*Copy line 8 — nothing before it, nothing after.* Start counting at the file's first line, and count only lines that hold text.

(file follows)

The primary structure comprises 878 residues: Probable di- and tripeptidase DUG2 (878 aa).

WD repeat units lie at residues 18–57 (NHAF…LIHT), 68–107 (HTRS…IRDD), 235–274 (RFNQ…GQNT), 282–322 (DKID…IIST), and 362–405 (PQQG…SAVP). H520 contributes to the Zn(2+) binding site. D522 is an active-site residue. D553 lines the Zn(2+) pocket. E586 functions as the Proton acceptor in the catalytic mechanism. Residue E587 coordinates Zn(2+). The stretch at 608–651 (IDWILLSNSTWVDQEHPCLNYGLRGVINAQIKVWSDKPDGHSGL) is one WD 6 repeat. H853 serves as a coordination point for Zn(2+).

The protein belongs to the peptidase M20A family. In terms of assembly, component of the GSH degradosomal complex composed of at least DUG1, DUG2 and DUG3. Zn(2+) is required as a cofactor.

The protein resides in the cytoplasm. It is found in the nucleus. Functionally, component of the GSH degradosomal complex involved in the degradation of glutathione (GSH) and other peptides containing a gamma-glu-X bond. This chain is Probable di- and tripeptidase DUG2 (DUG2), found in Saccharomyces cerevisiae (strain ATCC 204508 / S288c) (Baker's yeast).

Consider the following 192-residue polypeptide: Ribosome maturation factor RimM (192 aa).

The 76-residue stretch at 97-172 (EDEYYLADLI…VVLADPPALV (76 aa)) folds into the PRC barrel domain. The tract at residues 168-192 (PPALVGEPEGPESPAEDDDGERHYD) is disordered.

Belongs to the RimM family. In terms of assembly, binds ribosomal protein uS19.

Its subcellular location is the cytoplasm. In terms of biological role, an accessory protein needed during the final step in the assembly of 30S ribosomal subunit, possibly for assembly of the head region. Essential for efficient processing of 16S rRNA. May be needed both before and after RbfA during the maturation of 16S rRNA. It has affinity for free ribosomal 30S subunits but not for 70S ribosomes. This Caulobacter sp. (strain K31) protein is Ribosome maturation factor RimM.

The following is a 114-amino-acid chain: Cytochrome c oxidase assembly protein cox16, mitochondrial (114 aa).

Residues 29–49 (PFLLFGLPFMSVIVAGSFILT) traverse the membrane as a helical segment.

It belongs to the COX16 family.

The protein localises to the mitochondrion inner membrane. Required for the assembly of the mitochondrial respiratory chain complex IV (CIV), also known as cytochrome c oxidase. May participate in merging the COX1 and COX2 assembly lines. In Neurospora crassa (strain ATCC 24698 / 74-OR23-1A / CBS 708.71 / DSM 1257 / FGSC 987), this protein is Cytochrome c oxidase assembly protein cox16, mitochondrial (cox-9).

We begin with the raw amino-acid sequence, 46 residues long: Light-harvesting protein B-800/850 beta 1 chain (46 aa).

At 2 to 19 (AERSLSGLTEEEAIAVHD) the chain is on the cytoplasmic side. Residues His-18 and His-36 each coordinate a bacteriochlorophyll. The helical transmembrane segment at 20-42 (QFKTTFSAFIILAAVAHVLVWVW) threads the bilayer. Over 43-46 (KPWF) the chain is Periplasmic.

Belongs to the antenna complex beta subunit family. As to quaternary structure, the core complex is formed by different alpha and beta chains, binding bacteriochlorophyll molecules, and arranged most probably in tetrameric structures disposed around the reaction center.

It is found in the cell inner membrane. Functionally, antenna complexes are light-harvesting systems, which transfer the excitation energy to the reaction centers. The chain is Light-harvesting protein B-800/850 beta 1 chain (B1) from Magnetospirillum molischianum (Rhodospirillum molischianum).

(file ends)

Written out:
Its subcellular location is the cytoplasm. In terms of biological role, an accessory protein needed during the final step in the assembly of 30S ribosomal subunit, possibly for assembly of the head region. Essential for efficient processing of 16S rRNA. May be needed both before and after RbfA during the maturation of 16S rRNA. It has affinity for free ribosomal 30S subunits but not for 70S ribosomes. This Caulobacter sp. (strain K31) protein is Ribosome maturation factor RimM.